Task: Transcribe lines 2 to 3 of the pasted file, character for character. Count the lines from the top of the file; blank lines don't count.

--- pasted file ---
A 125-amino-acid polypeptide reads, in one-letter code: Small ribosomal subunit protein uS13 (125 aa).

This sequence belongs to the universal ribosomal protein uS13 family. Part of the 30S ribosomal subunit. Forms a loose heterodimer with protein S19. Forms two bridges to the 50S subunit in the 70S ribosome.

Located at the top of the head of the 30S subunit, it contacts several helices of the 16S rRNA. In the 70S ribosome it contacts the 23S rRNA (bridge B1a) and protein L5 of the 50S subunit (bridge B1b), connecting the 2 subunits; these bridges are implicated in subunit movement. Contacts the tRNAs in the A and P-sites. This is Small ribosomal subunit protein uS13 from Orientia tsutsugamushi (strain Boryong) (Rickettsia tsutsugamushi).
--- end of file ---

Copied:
This sequence belongs to the universal ribosomal protein uS13 family. Part of the 30S ribosomal subunit. Forms a loose heterodimer with protein S19. Forms two bridges to the 50S subunit in the 70S ribosome.

Located at the top of the head of the 30S subunit, it contacts several helices of the 16S rRNA. In the 70S ribosome it contacts the 23S rRNA (bridge B1a) and protein L5 of the 50S subunit (bridge B1b), connecting the 2 subunits; these bridges are implicated in subunit movement. Contacts the tRNAs in the A and P-sites. This is Small ribosomal subunit protein uS13 from Orientia tsutsugamushi (strain Boryong) (Rickettsia tsutsugamushi).